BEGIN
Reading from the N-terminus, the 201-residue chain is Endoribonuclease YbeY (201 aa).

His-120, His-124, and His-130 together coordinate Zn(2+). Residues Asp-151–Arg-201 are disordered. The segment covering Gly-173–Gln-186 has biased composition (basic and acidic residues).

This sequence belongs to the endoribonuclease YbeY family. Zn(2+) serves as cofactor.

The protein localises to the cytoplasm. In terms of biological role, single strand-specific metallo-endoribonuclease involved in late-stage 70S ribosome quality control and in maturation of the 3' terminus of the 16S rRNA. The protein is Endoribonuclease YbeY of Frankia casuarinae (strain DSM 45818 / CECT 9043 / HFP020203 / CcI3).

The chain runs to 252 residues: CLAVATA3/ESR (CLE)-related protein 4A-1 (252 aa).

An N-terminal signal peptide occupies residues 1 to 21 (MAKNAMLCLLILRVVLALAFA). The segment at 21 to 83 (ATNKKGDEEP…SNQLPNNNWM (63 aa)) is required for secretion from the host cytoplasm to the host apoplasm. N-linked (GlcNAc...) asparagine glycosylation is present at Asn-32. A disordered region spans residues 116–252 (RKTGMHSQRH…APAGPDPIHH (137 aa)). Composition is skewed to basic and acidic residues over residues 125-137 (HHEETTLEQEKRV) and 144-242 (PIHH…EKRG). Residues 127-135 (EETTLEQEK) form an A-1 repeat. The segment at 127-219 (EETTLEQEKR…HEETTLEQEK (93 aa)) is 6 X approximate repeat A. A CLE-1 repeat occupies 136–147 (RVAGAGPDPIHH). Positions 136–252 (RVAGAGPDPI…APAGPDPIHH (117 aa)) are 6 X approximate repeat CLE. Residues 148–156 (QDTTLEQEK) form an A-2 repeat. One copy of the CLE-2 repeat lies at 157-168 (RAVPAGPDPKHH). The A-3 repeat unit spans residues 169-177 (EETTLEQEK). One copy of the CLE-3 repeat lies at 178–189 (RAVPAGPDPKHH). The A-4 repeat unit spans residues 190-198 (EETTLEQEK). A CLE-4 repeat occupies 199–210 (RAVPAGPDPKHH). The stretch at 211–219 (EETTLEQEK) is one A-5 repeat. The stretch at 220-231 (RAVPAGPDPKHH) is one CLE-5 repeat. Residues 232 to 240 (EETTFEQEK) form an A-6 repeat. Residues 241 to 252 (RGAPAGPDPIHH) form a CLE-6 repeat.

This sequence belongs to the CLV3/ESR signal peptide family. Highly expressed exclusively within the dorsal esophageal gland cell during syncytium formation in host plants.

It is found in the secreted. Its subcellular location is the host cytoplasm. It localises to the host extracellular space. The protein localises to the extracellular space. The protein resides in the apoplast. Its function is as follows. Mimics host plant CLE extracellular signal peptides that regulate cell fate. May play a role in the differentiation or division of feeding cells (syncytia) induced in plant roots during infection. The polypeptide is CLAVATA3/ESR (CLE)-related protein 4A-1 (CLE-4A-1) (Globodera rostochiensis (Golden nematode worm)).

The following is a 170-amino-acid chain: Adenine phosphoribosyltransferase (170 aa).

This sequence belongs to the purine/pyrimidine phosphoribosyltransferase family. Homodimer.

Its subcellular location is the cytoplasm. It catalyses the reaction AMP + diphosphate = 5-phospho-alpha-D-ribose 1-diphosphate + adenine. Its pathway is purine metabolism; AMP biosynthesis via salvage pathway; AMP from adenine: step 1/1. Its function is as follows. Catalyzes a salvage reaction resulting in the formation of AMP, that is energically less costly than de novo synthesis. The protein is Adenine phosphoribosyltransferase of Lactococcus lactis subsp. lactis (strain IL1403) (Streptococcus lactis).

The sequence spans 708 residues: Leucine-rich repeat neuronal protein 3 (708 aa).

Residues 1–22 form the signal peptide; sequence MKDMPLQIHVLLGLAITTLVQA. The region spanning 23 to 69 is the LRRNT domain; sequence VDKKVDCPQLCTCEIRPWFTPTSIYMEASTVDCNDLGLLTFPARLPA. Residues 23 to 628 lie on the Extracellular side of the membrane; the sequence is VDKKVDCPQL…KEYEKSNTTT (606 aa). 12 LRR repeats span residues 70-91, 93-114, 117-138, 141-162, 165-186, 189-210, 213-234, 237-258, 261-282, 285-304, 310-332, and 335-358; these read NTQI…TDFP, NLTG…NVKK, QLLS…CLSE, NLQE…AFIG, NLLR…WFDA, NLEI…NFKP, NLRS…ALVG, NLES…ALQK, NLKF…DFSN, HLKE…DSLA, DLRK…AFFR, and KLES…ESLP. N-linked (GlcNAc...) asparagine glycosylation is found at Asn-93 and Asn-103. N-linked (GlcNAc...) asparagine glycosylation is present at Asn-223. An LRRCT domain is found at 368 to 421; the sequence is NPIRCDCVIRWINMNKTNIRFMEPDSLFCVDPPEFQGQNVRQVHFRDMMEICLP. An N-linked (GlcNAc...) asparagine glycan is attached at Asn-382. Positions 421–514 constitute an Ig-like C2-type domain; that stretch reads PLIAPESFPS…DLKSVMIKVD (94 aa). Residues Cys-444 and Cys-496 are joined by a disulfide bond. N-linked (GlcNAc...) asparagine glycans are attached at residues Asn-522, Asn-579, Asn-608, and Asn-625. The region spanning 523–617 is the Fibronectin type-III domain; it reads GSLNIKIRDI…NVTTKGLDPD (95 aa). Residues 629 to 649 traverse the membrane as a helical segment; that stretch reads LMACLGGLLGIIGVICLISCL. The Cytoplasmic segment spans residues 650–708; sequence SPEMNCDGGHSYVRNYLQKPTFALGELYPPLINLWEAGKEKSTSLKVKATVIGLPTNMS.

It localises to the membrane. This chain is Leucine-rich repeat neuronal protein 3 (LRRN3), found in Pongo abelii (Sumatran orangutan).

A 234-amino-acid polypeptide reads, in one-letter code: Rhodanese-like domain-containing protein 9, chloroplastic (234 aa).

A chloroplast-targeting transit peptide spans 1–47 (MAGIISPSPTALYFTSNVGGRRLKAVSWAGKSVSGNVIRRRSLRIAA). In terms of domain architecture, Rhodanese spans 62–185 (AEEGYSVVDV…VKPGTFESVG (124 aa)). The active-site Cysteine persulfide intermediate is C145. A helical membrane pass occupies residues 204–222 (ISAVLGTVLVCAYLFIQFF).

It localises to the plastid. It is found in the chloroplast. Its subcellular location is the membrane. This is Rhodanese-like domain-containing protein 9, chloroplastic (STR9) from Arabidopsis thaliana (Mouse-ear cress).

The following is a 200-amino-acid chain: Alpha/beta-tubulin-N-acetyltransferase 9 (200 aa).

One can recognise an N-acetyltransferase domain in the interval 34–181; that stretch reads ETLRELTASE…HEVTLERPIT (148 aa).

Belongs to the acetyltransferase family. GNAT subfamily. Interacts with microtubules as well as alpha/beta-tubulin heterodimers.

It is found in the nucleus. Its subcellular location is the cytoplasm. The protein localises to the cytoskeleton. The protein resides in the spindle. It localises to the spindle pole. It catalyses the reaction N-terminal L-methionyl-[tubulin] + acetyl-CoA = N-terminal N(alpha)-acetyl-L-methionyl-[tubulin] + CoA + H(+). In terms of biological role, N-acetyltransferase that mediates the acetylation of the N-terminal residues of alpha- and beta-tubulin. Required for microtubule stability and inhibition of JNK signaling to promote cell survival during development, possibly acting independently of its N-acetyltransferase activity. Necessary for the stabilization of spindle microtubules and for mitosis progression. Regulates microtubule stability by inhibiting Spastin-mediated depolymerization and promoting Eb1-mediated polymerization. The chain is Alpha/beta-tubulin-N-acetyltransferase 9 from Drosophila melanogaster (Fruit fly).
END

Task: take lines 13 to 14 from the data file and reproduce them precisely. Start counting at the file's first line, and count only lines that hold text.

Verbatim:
Residues 1–22 form the signal peptide; sequence MKDMPLQIHVLLGLAITTLVQA. The region spanning 23 to 69 is the LRRNT domain; sequence VDKKVDCPQLCTCEIRPWFTPTSIYMEASTVDCNDLGLLTFPARLPA. Residues 23 to 628 lie on the Extracellular side of the membrane; the sequence is VDKKVDCPQL…KEYEKSNTTT (606 aa). 12 LRR repeats span residues 70-91, 93-114, 117-138, 141-162, 165-186, 189-210, 213-234, 237-258, 261-282, 285-304, 310-332, and 335-358; these read NTQI…TDFP, NLTG…NVKK, QLLS…CLSE, NLQE…AFIG, NLLR…WFDA, NLEI…NFKP, NLRS…ALVG, NLES…ALQK, NLKF…DFSN, HLKE…DSLA, DLRK…AFFR, and KLES…ESLP. N-linked (GlcNAc...) asparagine glycosylation is found at Asn-93 and Asn-103. N-linked (GlcNAc...) asparagine glycosylation is present at Asn-223. An LRRCT domain is found at 368 to 421; the sequence is NPIRCDCVIRWINMNKTNIRFMEPDSLFCVDPPEFQGQNVRQVHFRDMMEICLP. An N-linked (GlcNAc...) asparagine glycan is attached at Asn-382. Positions 421–514 constitute an Ig-like C2-type domain; that stretch reads PLIAPESFPS…DLKSVMIKVD (94 aa). Residues Cys-444 and Cys-496 are joined by a disulfide bond. N-linked (GlcNAc...) asparagine glycans are attached at residues Asn-522, Asn-579, Asn-608, and Asn-625. The region spanning 523–617 is the Fibronectin type-III domain; it reads GSLNIKIRDI…NVTTKGLDPD (95 aa). Residues 629 to 649 traverse the membrane as a helical segment; that stretch reads LMACLGGLLGIIGVICLISCL. The Cytoplasmic segment spans residues 650–708; sequence SPEMNCDGGHSYVRNYLQKPTFALGELYPPLINLWEAGKEKSTSLKVKATVIGLPTNMS.

It localises to the membrane. This chain is Leucine-rich repeat neuronal protein 3 (LRRN3), found in Pongo abelii (Sumatran orangutan).